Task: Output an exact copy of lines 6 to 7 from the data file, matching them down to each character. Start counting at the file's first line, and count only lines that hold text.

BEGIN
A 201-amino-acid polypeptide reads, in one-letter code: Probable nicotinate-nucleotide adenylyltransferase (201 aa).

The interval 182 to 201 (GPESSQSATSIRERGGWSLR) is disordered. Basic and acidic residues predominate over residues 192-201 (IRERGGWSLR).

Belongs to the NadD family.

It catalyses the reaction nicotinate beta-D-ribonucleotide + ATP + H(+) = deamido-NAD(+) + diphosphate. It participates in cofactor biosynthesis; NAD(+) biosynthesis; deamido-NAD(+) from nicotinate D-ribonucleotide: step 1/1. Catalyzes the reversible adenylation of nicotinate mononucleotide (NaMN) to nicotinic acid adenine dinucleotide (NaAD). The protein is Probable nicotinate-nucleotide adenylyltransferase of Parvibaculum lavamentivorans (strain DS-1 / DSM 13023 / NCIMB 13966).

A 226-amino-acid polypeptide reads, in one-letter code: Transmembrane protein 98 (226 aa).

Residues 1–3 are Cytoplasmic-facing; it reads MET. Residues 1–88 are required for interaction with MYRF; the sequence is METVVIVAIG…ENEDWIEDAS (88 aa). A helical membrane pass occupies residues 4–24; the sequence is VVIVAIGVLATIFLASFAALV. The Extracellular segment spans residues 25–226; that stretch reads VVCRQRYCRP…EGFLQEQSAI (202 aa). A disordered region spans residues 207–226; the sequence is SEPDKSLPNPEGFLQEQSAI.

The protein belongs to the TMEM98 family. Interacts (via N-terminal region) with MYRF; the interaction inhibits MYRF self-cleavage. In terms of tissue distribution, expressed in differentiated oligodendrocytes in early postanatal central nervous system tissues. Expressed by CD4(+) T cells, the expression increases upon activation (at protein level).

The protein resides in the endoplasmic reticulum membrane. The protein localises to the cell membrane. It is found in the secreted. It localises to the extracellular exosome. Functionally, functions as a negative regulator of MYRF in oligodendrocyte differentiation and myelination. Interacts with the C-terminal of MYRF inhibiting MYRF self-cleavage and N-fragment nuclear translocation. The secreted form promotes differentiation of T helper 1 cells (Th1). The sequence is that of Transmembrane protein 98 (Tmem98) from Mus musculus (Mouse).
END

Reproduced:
Residues 1–3 are Cytoplasmic-facing; it reads MET. Residues 1–88 are required for interaction with MYRF; the sequence is METVVIVAIG…ENEDWIEDAS (88 aa). A helical membrane pass occupies residues 4–24; the sequence is VVIVAIGVLATIFLASFAALV. The Extracellular segment spans residues 25–226; that stretch reads VVCRQRYCRP…EGFLQEQSAI (202 aa). A disordered region spans residues 207–226; the sequence is SEPDKSLPNPEGFLQEQSAI.

The protein belongs to the TMEM98 family. Interacts (via N-terminal region) with MYRF; the interaction inhibits MYRF self-cleavage. In terms of tissue distribution, expressed in differentiated oligodendrocytes in early postanatal central nervous system tissues. Expressed by CD4(+) T cells, the expression increases upon activation (at protein level).